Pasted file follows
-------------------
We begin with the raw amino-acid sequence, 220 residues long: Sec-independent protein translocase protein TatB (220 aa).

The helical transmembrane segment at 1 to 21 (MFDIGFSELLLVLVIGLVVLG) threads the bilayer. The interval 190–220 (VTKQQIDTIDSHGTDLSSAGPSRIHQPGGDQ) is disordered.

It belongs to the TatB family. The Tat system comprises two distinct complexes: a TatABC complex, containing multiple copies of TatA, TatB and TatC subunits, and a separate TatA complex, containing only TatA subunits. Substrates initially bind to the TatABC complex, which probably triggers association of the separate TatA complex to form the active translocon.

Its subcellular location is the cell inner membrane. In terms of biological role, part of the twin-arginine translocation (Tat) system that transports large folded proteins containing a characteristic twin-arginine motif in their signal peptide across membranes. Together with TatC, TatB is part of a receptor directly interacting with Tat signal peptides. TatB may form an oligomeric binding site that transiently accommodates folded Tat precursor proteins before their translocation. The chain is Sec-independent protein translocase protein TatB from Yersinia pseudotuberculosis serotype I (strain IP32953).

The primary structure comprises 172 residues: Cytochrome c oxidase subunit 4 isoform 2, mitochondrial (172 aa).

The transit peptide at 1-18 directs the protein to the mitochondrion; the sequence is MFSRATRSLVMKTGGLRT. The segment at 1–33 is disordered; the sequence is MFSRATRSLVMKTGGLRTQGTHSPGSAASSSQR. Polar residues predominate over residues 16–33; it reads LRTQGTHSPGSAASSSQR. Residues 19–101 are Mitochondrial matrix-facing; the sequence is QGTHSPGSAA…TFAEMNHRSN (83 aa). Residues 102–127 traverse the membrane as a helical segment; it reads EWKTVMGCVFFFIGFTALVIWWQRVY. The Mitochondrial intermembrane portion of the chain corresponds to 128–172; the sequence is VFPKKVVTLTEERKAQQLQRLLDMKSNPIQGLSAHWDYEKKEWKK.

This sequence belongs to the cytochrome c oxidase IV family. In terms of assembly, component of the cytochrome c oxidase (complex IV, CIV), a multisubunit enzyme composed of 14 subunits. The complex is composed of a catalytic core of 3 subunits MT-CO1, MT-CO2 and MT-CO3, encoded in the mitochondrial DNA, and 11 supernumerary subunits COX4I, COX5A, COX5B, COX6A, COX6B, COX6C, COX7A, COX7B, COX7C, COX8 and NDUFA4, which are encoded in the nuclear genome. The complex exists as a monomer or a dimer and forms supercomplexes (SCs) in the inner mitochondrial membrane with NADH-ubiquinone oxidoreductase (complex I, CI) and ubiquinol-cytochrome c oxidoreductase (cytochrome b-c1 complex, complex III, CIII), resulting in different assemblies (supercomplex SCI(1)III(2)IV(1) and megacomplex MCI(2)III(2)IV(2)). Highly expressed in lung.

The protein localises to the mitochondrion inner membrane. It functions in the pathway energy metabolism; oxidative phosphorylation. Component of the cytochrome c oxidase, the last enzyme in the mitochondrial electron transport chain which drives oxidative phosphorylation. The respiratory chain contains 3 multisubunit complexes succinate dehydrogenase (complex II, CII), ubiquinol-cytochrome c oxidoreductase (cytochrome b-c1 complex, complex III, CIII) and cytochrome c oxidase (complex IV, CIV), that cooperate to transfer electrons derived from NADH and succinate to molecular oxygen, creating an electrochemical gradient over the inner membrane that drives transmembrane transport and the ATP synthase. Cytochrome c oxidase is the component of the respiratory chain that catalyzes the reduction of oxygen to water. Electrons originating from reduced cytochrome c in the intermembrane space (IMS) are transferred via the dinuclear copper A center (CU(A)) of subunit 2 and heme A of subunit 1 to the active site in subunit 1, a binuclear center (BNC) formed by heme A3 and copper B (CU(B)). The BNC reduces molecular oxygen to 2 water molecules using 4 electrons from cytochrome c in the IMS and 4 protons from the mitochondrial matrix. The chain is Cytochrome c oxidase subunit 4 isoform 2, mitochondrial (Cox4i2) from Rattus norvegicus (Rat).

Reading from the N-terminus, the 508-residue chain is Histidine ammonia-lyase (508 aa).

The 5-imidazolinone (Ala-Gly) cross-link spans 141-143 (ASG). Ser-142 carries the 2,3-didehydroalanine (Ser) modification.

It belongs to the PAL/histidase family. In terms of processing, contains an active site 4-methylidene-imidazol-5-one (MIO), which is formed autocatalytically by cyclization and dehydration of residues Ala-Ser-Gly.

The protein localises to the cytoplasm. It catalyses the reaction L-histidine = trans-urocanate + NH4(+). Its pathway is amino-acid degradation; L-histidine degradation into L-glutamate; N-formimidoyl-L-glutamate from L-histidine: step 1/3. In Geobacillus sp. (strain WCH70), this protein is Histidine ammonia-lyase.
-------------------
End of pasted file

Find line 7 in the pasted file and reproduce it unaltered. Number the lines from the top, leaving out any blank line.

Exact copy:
This sequence belongs to the cytochrome c oxidase IV family. In terms of assembly, component of the cytochrome c oxidase (complex IV, CIV), a multisubunit enzyme composed of 14 subunits. The complex is composed of a catalytic core of 3 subunits MT-CO1, MT-CO2 and MT-CO3, encoded in the mitochondrial DNA, and 11 supernumerary subunits COX4I, COX5A, COX5B, COX6A, COX6B, COX6C, COX7A, COX7B, COX7C, COX8 and NDUFA4, which are encoded in the nuclear genome. The complex exists as a monomer or a dimer and forms supercomplexes (SCs) in the inner mitochondrial membrane with NADH-ubiquinone oxidoreductase (complex I, CI) and ubiquinol-cytochrome c oxidoreductase (cytochrome b-c1 complex, complex III, CIII), resulting in different assemblies (supercomplex SCI(1)III(2)IV(1) and megacomplex MCI(2)III(2)IV(2)). Highly expressed in lung.